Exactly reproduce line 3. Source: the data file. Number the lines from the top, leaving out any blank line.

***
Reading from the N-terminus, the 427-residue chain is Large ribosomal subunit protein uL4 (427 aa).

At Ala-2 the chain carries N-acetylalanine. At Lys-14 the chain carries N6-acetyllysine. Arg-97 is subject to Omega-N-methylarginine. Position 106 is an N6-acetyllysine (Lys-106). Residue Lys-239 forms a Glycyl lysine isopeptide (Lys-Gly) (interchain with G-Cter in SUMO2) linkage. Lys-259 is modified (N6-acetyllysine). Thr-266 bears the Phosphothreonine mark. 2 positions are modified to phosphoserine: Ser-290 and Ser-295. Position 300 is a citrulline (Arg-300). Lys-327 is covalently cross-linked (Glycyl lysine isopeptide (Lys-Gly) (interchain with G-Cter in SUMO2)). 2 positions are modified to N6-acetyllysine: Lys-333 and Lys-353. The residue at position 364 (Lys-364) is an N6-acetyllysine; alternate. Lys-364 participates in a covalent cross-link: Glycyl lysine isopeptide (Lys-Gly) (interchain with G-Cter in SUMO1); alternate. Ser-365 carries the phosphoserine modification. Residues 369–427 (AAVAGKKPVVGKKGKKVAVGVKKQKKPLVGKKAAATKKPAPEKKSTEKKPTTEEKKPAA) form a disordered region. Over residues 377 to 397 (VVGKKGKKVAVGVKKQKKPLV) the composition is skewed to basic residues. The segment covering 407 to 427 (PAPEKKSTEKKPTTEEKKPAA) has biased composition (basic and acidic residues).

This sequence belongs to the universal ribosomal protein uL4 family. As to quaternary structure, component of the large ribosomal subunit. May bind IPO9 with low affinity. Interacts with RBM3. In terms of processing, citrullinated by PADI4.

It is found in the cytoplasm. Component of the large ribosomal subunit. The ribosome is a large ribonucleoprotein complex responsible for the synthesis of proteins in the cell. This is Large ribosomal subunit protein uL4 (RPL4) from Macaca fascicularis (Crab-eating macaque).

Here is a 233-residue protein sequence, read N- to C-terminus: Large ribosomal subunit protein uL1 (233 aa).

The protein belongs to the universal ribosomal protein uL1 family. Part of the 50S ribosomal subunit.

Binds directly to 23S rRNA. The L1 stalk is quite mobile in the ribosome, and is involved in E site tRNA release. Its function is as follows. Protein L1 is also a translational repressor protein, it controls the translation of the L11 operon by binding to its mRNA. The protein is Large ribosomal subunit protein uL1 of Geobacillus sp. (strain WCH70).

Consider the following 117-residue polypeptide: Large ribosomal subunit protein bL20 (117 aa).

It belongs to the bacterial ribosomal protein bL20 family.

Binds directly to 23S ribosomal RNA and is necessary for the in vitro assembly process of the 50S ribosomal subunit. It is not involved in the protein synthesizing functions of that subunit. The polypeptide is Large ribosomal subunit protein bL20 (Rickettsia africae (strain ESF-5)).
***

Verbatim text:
This sequence belongs to the universal ribosomal protein uL4 family. As to quaternary structure, component of the large ribosomal subunit. May bind IPO9 with low affinity. Interacts with RBM3. In terms of processing, citrullinated by PADI4.